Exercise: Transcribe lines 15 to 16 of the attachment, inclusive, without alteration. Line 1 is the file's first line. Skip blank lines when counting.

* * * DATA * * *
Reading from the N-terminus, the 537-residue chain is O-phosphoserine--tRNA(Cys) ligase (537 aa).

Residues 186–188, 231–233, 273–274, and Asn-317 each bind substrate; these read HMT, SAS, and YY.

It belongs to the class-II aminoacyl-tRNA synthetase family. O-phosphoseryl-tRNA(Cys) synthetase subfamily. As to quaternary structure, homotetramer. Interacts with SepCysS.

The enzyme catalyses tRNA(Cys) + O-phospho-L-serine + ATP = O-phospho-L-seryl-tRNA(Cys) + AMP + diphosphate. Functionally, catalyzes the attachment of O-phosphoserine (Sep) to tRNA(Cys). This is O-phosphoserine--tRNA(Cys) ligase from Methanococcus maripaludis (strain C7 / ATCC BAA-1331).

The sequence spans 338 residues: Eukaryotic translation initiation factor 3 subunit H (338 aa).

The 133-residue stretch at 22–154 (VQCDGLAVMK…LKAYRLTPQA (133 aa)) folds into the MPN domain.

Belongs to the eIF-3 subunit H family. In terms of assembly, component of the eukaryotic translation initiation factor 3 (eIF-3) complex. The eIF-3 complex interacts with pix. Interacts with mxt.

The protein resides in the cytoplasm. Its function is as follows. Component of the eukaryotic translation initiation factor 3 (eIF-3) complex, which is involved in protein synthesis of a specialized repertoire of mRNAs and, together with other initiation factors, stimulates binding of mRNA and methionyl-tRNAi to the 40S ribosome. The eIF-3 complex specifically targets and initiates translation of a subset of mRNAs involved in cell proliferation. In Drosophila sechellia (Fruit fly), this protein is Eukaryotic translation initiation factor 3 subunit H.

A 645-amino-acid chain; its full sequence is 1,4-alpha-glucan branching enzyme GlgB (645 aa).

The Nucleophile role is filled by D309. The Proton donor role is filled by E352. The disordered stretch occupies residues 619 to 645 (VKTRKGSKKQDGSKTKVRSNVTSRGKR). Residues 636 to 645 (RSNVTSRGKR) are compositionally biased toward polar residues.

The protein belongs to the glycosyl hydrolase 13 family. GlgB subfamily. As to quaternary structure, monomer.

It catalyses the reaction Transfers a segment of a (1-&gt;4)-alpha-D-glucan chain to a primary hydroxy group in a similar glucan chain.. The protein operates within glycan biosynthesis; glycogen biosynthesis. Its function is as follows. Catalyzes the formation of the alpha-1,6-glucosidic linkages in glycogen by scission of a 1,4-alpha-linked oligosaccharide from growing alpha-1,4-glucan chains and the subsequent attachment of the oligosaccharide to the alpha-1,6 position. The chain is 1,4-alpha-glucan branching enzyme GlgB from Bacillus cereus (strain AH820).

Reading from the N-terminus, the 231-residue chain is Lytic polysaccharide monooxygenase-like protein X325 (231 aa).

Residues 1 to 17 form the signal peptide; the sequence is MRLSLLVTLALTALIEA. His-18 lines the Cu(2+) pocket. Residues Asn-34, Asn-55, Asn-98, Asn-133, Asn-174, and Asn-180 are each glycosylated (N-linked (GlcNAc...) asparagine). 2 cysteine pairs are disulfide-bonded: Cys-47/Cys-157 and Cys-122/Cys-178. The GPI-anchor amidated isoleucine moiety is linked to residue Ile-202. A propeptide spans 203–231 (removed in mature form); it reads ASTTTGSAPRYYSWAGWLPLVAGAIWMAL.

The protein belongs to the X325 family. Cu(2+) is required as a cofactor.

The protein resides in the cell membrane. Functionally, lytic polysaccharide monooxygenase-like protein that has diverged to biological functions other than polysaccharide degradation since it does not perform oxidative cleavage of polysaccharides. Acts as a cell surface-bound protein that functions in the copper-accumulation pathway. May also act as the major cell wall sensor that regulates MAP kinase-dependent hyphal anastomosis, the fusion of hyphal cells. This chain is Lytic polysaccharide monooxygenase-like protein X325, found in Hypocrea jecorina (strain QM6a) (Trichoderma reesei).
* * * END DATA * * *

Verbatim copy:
The protein belongs to the X325 family. Cu(2+) is required as a cofactor.

The protein resides in the cell membrane. Functionally, lytic polysaccharide monooxygenase-like protein that has diverged to biological functions other than polysaccharide degradation since it does not perform oxidative cleavage of polysaccharides. Acts as a cell surface-bound protein that functions in the copper-accumulation pathway. May also act as the major cell wall sensor that regulates MAP kinase-dependent hyphal anastomosis, the fusion of hyphal cells. This chain is Lytic polysaccharide monooxygenase-like protein X325, found in Hypocrea jecorina (strain QM6a) (Trichoderma reesei).